Reportage By Getty Images/The New York Times
"Afghanistan's hunger crisis"
8-month-old Samiullah, suffering from what doctors call Marasmus, another sign of advanced malnutrition in which the child’s
face looks like that of a wrinkled old man because skin hangs on it so loosely, is held by his mother Islam Bibi, 15, from Marjah district, as they receive treatment on a plastic mattress in an administrative office due to overcrowding in the Inpatient Therapeutic Feeding Centre (ITFC) wards, at the Bost Hospital, a Medecins Sans Frontiers (MSF) assisted hospital, on September 23, 2013 in Lashkar Gah, in Helmand Province, Afghanistan.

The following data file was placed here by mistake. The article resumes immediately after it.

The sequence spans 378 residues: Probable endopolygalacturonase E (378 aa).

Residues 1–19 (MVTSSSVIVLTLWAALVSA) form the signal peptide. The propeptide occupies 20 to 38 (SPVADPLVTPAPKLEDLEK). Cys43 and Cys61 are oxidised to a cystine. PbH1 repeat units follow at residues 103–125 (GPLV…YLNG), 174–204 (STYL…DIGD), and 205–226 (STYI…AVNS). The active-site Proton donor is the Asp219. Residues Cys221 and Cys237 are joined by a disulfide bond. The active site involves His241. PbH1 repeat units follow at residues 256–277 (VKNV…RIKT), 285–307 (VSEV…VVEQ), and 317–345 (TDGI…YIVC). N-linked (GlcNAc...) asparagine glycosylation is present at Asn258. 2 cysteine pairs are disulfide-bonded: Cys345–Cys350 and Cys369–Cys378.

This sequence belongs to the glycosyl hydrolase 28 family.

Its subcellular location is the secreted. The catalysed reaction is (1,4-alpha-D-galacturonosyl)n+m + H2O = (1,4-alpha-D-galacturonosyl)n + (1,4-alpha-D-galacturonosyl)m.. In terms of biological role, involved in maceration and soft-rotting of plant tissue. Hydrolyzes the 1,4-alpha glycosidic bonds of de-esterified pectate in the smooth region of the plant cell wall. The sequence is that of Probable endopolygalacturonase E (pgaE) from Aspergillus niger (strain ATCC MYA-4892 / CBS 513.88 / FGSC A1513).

Afghanistan is experiencing a rise in malnutrition cases across the country. The Bost hospital in Lashkar Gah, the capital of war-torn Helmand Province have been registering significant increases in severe malnutrition among children. Countrywide, such cases have increased 50 percent or more compared with 2012, according to U.N. figures. Reasons for the increase remain uncertain, or in dispute. Most doctors and aid workers agree that continuing war and refugee displacement are contributing factors. Some believe that the growing number of child patients may be at least partly a good sign, as more poor Afghans are hearing about treatment available to them. Despite years of Western involvement and billions of dollars in humanitarian aid to Afghanistan, children’s health is not only still a problem, but also worsening.